US Senator Mary Landrieu 311 (R).
(photo credit: Reuters)
Mary Landrieu, a powerful US senator and member of the Senate Appropriations Committee, says military aid to Israel shouldn’t be cut despite the American government’s severe budgetary problems.
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“I support the aid to Israel and we are going to hold the line on that,” Sen. Landrieu told The Media Line. “There are pressures on our budget, but we really value our relationship with Israel and want to see it strengthened. America does have very serious budgetary problems, but foreign aid represents less than one percent of the total budget of the United States.”
Israel is the biggest recipient of American aid, but with Washington facing a huge budget gap, calls have mounted to trim the $3 billion the United States provides the Jewish state annually. This week veteran Washington Post
columnist Walter Pincus urged the White House to reevaluate the aid, noting that Israel was slashing its own defense budget to step up social spending.
But Landrieu said, “It is very important to maintain that level of aid to Israel.”
Landrieu, a member of US President Barack Obama’s Democratic Party, spoke to The Media Line during a visit to Israel as head of a trade mission seeking collaboration opportunities in oil and gas development with Louisiana and other US Gulf Coast states.
“We have recently managed to do a better job in balancing the
environmental needs with the industry and there is great opportunity for
Israel, I believe, in this particular region of the United States to
cooperate,” she said.
Louisiana has 80% of the US off shore oil and gas operations, but
suffered enormous damage to the gulf ecosystem with last year’s BP
Deepwater Horizon spilled more than 200 million gallons of crude oil in
the gulf. Still, Louisiana has some of the world’s leading companies
that deal in developing oil and gas ventures, something Israel could
benefit from in its efforts to extract the massive natural gas deposits
“We helped to invent the offshore oil and gas industry and that is
specifically why I am here, to understand more about this extraordinary
find,” Landrieu said.
Landrieu, who is on her third visit to Israel, but the first in 15
years, met with National Infrastructures Minister Uzi Landau as well as
executives from Nobel Energy Inc., the Houston company partnered in
three offshore Israeli gas fields and is now exploring in waters off the
island of Cyprus.
The US Geological Survey last year estimated that more than 122 trillion
cubic feet of recoverable gas reserves lie under the waters of the
eastern Mediterranean, most of it within Israeli waters. The fields are
so large that plans are afloat to team up in order to seek investors. An
official at the National Infrastructures Ministry confirmed reports
that its director-general, Shaul Tzemach, had been promoting an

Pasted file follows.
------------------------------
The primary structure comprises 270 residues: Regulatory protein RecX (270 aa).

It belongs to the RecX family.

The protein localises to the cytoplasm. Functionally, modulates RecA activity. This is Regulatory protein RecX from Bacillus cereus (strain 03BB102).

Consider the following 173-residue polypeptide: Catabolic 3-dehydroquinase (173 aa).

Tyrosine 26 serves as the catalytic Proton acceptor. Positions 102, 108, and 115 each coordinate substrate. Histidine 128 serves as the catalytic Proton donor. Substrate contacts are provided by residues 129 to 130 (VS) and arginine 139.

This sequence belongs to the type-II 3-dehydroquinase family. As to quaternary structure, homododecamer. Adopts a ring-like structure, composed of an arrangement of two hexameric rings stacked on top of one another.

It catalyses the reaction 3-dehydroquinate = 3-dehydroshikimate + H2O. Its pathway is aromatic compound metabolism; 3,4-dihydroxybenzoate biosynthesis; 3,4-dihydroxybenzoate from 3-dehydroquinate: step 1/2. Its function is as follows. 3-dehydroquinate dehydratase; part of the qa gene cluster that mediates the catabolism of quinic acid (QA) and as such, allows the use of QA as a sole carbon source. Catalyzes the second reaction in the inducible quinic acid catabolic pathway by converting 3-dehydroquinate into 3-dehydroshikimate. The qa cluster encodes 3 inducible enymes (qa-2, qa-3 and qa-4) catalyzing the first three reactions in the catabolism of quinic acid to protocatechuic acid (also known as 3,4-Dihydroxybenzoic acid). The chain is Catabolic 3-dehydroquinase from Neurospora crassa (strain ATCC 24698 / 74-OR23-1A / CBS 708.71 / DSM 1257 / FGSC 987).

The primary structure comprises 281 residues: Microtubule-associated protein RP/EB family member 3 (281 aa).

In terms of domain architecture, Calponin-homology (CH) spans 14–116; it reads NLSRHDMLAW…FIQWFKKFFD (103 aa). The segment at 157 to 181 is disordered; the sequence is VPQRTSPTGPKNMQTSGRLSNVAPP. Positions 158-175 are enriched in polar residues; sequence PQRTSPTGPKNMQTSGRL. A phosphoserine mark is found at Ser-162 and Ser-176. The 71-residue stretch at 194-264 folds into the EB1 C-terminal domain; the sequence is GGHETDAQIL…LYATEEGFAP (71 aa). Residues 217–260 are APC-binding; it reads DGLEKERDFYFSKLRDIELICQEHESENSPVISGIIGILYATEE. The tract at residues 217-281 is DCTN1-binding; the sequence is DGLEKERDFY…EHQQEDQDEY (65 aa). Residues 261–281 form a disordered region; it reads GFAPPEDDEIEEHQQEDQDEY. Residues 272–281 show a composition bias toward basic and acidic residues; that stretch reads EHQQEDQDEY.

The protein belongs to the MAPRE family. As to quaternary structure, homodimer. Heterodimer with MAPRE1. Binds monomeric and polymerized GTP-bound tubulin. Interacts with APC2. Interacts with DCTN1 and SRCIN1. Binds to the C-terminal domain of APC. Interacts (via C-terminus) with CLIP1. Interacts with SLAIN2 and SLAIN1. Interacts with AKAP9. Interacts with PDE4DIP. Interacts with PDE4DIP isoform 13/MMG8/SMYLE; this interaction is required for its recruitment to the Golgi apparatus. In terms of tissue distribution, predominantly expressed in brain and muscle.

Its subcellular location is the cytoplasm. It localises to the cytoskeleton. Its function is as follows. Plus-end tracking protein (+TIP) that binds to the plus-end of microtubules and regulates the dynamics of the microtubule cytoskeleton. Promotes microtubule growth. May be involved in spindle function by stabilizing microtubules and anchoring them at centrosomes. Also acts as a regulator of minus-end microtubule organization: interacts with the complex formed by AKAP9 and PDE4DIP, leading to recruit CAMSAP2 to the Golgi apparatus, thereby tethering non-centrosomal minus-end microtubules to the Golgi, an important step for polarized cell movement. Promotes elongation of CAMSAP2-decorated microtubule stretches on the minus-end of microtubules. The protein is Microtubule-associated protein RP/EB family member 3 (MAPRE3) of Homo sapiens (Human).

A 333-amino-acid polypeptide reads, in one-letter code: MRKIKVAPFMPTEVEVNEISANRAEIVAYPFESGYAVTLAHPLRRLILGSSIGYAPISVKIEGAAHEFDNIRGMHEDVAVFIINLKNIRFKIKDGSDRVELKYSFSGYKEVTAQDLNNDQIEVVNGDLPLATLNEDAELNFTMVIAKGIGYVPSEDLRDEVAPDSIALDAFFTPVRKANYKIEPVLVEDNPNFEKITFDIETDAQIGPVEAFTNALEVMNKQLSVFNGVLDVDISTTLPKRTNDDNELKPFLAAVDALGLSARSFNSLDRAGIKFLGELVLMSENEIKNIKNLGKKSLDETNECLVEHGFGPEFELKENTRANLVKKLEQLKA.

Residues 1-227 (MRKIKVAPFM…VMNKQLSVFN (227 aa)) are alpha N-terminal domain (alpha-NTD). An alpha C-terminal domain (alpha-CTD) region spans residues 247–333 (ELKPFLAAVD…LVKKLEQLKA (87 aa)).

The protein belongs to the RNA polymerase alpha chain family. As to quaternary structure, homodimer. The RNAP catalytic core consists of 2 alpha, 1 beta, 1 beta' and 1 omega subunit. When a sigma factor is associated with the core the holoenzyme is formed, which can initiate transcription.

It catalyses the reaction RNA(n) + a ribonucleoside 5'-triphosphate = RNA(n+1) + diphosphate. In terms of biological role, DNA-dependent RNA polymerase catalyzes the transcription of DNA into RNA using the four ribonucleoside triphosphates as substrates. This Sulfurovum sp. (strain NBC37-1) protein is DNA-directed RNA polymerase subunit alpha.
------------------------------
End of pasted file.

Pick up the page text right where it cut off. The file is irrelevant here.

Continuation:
initiative for Israel and Cyprus to run a joint campaign to attract
American investors for developing the natural gas fields.
Landrieu said she is visiting “to ascertain what the situation here is
in Israel so that the service companies along the Gulf Coast can be a
part of helping Israel to develop this industry in a very positive and
“This is an extraordinary game changer for Israel to be energy self
sufficient. That is possible. It is not guaranteed, but it is possible
if the industry develops correctly,” she said.
Landrieu stressed that although she is leading a group of executives
from firms in Louisiana and Texas, her mission is not just to promote
their companies but to share with Israel the Louisiana and Texas
government experience in creating “the right framework of taxation and
regulation so that this industry can really flourish.”
“We have made a lot of mistakes. But we feel like we have a great deal to offer,” she said.
Accompanying the senator were representatives from industries servicing
oil and gas exploration companies. Back by the US Department of
Commerce, the five-day trip was organized by the Southwest Louisiana
Economic Development Alliances.
“What Israel is going to need is the service companies and the
development of the pipeline companies, the suppliers, the supply chain,
the infrastructure that is important for this industry to develop. It
takes a tremendous amount of investment and infrastructure for the oil
and gas to get out of the ground and be transported safely and
appropriately. You’ve got physical security to worry about as well,” she
“Nobel can’t do it all. They are an important player. They were the
first, the pioneer, but they will themselves tell you that in order to
have a robust industry you have to have many other dimensions of this
industry other than the operators themselves,” Landrieu said.
Earlier this month, the financial daily Globes
that the Louisiana-based Kiewit Corporation will construct another
drilling platform at the Yam Tethys site off Israel’s coast at a cost of